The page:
3 Ways to Misinterpret SaaS Metrics

Finding out how your recurring business is doing isn’t always easy. There are just so many mistakes you can do.

It’s easy to miscalculate the metrics – even some commercial SaaS dashboards do.

You can also err by tracking vanity metrics instead of relevant metrics. Fortunately there are lots of articles on what metrics you should track, including my SaaS Metrics for Hackers.

And then you can interpret the metrics wrong. Today I’ll present you the 3 simple interpretation mistakes that you can avoid just by knowing about them.

1. Compare Conversion Rate to Churn Rate

Business growth stops when more revenue is lost with churned customers than you get from new customers. That’s why people have the inclination to put the churn rate and the conversion rate side by side and compare them.

But you can only compare rates when they are calculated from the same baseline, which isn’t the case here.

Conversion rate is calculated using potential customers as its baseline. Churn is calculated using existing customers who are able to churn as its baseline. These two rates are not comparable with each other.

Growth rate can’t be compared to churn rate either, for the same reason, but the mistake is smaller there.

One way to find out if you are approaching a plateau is to compare the actual MRR components. When the Lost & Downgrade MRR gets as big as New & Upgrade MRR, growth has stopped.

Easy way to see approaching growth plateaus

The screenshot is from our upcoming analytics tool.

Another good way is to calculate Growth Ceiling.

2. Confuse Revenue with Profit

Dan Norris recently revealed how he ruined his business profitability. The mistake he made? He concentrated only on revenue.

It doesn’t matter how much you charge – it only matters how much of it you get to keep after you have paid the bills and the taxes.

This shouldn’t be applied only to revenue, but to all the key metrics using revenue as their base.

Customer Life-Time Value (CLTV) should be calculated from profit, but nowadays it’s often calculated from revenue. You don’t want to use 1/3 of the revenue from a single customer to his acquisition. But you may want to use 1/3 of the profit to the acquisition, if you can recover that money fast enough.

If you are using CLTV and you didn’t calculate it yourself, find out if it’s calculated from revenue or from profit. You can then multiply the CLTV (revenue) by your gross profit margin, and get the ‘real CLTV’.

3. Confuse MRR with Cash Inflow (or Sales, or Bookings or Revenue)

I found this mistake in Christoph’s 9 Worst Practices in SaaS Metrics presentation.

Monthly Recurring Revenue (MRR) shows you the momentum of your business. You can use it to calculate CLTV and other metrics that need to stay stable from month to month.

You can’t use it e.g to calculate your profit. It’s just not accurate enough. It’s normalized to remove any fluctuations.

MRR matches to your real revenue only if all your customers arrive on the first day of every month, you don’t give any discounts or refunds, don’t have metered charging and only sell subscriptions.

SaaSOptics has an excellent but lengthy explanation on how MRR differs from GAAP revenue (the real revenue earned).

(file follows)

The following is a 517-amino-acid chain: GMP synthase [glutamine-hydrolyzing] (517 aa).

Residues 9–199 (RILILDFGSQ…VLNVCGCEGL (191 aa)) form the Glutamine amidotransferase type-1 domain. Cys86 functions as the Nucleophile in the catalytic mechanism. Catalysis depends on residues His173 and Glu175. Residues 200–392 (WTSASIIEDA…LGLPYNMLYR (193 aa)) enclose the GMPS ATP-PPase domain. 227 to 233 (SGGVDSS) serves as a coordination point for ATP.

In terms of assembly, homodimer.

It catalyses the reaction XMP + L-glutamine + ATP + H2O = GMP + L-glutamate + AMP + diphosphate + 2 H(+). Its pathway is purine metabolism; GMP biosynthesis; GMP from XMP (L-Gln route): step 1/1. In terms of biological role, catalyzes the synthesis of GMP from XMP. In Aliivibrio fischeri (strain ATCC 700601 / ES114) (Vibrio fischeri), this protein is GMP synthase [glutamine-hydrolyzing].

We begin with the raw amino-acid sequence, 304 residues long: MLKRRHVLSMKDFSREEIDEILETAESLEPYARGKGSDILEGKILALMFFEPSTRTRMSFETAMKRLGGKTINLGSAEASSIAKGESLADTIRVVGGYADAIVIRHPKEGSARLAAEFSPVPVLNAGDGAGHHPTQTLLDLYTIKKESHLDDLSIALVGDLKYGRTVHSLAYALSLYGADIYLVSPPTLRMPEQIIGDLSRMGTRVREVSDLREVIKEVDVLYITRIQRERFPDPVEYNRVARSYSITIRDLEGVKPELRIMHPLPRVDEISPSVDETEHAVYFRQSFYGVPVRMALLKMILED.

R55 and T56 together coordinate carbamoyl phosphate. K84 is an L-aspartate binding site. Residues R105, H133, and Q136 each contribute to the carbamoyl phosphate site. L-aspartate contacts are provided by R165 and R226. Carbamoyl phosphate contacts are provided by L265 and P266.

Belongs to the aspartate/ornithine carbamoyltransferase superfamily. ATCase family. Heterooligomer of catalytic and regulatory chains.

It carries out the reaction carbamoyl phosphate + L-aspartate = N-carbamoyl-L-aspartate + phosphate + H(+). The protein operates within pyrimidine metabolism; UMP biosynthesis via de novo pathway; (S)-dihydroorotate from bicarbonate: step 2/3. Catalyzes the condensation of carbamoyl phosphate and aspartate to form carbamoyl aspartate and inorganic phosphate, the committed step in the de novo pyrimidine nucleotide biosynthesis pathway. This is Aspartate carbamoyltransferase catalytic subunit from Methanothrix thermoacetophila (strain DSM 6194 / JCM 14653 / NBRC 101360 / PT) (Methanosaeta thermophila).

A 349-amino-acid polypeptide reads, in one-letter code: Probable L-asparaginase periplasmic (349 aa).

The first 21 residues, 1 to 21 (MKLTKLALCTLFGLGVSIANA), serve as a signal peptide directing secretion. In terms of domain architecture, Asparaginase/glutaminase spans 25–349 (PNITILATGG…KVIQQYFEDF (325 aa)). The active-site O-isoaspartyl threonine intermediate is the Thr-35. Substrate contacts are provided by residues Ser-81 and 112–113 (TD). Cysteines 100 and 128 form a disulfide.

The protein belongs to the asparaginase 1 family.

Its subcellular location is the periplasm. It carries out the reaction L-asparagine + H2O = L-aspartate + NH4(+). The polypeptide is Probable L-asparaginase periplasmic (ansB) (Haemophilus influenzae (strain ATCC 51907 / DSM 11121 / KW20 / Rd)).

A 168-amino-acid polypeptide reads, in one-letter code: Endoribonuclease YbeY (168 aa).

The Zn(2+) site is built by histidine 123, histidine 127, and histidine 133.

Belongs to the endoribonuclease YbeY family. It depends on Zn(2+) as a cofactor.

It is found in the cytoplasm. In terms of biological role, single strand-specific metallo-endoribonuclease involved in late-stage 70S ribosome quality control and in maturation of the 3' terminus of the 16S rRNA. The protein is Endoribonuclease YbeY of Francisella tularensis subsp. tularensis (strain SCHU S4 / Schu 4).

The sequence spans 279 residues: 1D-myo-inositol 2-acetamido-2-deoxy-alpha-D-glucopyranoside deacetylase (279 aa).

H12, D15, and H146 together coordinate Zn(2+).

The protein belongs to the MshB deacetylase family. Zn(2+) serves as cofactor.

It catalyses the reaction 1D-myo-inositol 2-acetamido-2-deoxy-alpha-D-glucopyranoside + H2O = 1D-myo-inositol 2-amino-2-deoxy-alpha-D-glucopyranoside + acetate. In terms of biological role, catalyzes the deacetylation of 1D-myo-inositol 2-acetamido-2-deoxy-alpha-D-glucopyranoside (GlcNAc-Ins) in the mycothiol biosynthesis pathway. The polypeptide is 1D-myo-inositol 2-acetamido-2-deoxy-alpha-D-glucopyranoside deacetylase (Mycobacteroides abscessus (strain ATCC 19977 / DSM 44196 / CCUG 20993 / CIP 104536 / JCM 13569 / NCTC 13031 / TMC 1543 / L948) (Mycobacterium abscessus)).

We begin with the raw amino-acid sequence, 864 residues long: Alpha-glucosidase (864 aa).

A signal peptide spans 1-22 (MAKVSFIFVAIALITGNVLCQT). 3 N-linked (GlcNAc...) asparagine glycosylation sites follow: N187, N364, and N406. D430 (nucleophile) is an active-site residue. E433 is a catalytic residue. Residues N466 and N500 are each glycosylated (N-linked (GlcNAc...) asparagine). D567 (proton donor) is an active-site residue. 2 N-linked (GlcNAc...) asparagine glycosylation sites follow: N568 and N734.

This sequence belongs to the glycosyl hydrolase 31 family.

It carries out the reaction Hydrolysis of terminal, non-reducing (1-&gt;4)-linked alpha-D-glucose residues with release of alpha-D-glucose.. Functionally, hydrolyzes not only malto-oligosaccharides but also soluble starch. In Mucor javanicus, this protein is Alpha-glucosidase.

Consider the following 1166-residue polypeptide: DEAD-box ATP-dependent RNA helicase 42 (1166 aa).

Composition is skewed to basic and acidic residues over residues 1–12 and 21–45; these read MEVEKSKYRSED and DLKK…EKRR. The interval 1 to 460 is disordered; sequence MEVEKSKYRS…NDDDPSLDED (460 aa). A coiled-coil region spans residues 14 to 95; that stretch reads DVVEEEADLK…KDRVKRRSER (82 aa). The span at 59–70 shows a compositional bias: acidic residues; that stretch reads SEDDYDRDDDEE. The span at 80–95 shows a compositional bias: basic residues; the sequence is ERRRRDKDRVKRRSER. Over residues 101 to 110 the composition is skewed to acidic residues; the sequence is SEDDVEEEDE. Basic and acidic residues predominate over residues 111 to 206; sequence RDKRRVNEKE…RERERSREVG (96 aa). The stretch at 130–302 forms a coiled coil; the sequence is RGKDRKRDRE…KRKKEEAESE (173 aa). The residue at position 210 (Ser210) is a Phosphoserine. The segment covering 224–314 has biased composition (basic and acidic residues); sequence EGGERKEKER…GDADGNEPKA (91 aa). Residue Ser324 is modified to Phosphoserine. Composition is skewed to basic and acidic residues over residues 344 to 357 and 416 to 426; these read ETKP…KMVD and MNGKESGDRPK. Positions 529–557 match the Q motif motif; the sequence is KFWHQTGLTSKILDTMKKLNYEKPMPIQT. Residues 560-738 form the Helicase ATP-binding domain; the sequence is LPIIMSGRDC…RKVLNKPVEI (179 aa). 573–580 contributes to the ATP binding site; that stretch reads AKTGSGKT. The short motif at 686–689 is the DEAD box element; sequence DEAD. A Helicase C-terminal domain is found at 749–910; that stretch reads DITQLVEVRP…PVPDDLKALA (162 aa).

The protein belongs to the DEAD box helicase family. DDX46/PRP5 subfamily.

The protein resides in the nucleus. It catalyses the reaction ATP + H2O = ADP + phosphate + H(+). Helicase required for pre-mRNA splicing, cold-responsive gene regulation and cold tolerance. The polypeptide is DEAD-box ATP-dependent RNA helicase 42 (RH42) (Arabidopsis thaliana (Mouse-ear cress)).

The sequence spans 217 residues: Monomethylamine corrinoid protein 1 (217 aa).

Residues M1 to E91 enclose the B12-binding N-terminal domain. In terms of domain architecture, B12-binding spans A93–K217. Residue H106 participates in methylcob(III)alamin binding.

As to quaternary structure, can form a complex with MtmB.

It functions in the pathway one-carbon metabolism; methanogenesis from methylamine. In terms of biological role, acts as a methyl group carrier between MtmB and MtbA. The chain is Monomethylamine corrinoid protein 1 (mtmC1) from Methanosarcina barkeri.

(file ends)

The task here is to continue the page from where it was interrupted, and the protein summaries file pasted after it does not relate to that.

Share and Enjoy!

    4 thoughts on “3 Ways to Misinterpret SaaS Metrics

    1. Hey Jaana great post thanks for the mention too. We still like to use MRR as our main (more or less only) metric.

      Yes it’s true that it doesn’t equate exactly to profit however if your business is growing each month it ends up being very close and it’s simpler to just have one metric. At the end of the month we go back and look at the actual profit for the month but more or less just to cross check that our ongoing live estimates are correct.

      I’m going to put a post up shortly about how we do it. It’s not an exact science but MRR is a more ‘current’ metric and therefore more useful IMO.

      • Hey Dan,
        Thanks for sharing your approach, it sounds great to me. MRR is the number 1 metric for SaaS, and as you check your actual profit once a month, everything is fine.

        But whether or not the MRR ends up being very close to the actual revenue does vary a lot based on business type and how the MRR is calculated. Checking that the numbers don’t differ much, like you do monthly, is a smart move.

        Of course, I’m looking this from accountant’s point of view, lots of people can endure much more uncertainty than I do. Probably most people couldn’t care less if there is a 8-10% difference in their numbers as long as they can pay the bills.

        I’m looking forward to reading your post!

    2. Hi Jaana,

      Thanks very much for the referral to our MRR page above. Yours is an excellent post, and it really resonates with us.

      Because our product does RevRec, Billing, and Analytics for SaaS companies, we frequently see prospects struggling with the issues you highlight above (in particular confusing MRR with reportable Revenue). They are easy mistakes to make and without guidance like yours (or ours :-) ), they can give people fits.

      Also, our CLTV report (http://ow.ly/wSPWX) contains both Profit and Revenue, though we agree that profit-based is the more revealing number.

      This is a great site, Jaana, and thanks again!

      Clayton Whitfield
      SaaSOptics, LLC

      • Hi Clayton,

        I’m glad you liked the post. It’s a pleasure to link to your site, it’s one of few sources of accurate information on how to actually calculate these metrics. You are doing great job educating people on this topic.


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